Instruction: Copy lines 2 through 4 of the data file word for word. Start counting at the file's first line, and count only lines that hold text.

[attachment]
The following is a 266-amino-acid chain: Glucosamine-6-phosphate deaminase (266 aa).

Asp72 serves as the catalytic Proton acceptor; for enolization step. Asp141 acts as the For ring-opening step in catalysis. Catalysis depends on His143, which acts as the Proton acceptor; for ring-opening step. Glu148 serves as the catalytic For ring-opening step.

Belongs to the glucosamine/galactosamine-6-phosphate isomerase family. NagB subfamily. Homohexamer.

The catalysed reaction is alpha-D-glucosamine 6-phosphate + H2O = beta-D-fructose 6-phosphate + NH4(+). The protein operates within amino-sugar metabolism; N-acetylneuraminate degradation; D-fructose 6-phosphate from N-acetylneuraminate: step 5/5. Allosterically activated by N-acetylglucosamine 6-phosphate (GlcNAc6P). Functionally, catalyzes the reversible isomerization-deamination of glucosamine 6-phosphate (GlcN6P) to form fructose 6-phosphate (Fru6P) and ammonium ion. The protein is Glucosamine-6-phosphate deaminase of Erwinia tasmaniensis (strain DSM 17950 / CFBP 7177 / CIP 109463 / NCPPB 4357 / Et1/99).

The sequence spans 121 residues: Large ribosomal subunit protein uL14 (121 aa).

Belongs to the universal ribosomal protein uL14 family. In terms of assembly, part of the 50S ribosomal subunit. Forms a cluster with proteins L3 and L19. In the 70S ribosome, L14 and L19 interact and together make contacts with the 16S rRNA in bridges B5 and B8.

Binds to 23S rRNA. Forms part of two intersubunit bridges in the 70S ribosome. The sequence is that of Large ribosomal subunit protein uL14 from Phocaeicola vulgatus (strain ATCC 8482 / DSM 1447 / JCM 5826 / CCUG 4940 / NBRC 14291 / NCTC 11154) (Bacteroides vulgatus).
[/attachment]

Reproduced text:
Asp72 serves as the catalytic Proton acceptor; for enolization step. Asp141 acts as the For ring-opening step in catalysis. Catalysis depends on His143, which acts as the Proton acceptor; for ring-opening step. Glu148 serves as the catalytic For ring-opening step.

Belongs to the glucosamine/galactosamine-6-phosphate isomerase family. NagB subfamily. Homohexamer.

The catalysed reaction is alpha-D-glucosamine 6-phosphate + H2O = beta-D-fructose 6-phosphate + NH4(+). The protein operates within amino-sugar metabolism; N-acetylneuraminate degradation; D-fructose 6-phosphate from N-acetylneuraminate: step 5/5. Allosterically activated by N-acetylglucosamine 6-phosphate (GlcNAc6P). Functionally, catalyzes the reversible isomerization-deamination of glucosamine 6-phosphate (GlcN6P) to form fructose 6-phosphate (Fru6P) and ammonium ion. The protein is Glucosamine-6-phosphate deaminase of Erwinia tasmaniensis (strain DSM 17950 / CFBP 7177 / CIP 109463 / NCPPB 4357 / Et1/99).